An Overview of Oral Cancer
Every year, worldwide, more than 500,000 patients receive the diagnosis of squamous cell carcinoma (SCC) of the head and neck. Squamous carcinoma develops in the outer layers of the skin. Due to the various oral sites at which it may develop, the symptoms can include sore throat (pharyngitis), difficulty swallowing (dysphagia), painful swallowing (odynophagia), and hoarseness. These symptoms are especially significant if they do not resolve completely within ten to fourteen days, and should be evaluated by a dentist or physician. Sometimes early lesions may not be accompanied by any symptoms at all.
Other clinical findings include a report of continuous enlargement of the lesion. SCC is more common in males in the United States. Females from Asia/ India have a higher incidence of leukoplakia (white lesions) developing into SCC. When present, pain can be localized or referred, often to the ear. A tingling sensation or numbness (paresthesia) in the lower lip may also be present. Bleeding may occur, and a fissure may develop, which does not heal. This is especially true on the lips.
Early diagnosis is essential!
Early diagnosis is essential for a positive outcome. Due to the nature of oral mucosa, benign and malignant tissues can be difficult to tell apart until later stages. Because of this dilemma, 50% of patients have evidence of lymph node metastasis at the time of diagnosis—greatly worsening the prognosis. Early detection has improved in recent years through the use of various tests that can improve a dentist’s ability to visualize abnormal tissues.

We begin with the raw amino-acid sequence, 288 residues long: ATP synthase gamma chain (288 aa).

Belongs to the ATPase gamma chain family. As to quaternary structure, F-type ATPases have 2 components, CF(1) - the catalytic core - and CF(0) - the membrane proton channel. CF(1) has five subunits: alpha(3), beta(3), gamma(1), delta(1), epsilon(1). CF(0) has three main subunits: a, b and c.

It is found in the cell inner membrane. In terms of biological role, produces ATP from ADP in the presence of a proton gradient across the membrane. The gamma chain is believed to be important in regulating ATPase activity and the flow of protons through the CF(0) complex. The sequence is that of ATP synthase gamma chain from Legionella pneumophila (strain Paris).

How does the dentist diagnose Oral Cancer?
A cytologic smear or brush biopsy can be performed from the ulcerated surface or intact, but suspicious appearing mucosa. This means cells are harvested from the lesion and transferred to a microscope slide, where they are stained and prepared for microscopic evaluation. Tissue biopsy and microscopic examination is necessary to confirm the diagnosis, although clinical impression (how the lesion appears visually and behaves over time) is also very important.
Scientists are searching for biomarkers in saliva, an easy to obtain body fluid, for noninvasive detection of oral cancer and possibly other forms of cancer. A tissue sample may also be harvested traditionally, either in part (incisional biopsy) or or via complete removal of the lesion (excisional biopsy). This is typically done with a scalpel.
Visual examination often uncovers the presence of oral cancer. The visual cues upon examination are: deep seated ulcerated mass (extending into adjacent tissues), fungating ulcerated mass (extending away from the adjacent tissues), the ulcerated margins are commonly elevated, adjacent tissues may be indurated (hardened or thickened), may have residual leukoplakia and/or erythroplakia, and SCC most often occurs on the posterior lateral tongue, oropharynx and floor of the mouth—an area known as Waldeyer’s Ring.
Oral cancer screening tests are now available to assist the doctor at early detection of cancers that may otherwise be difficult to identify through visual examination.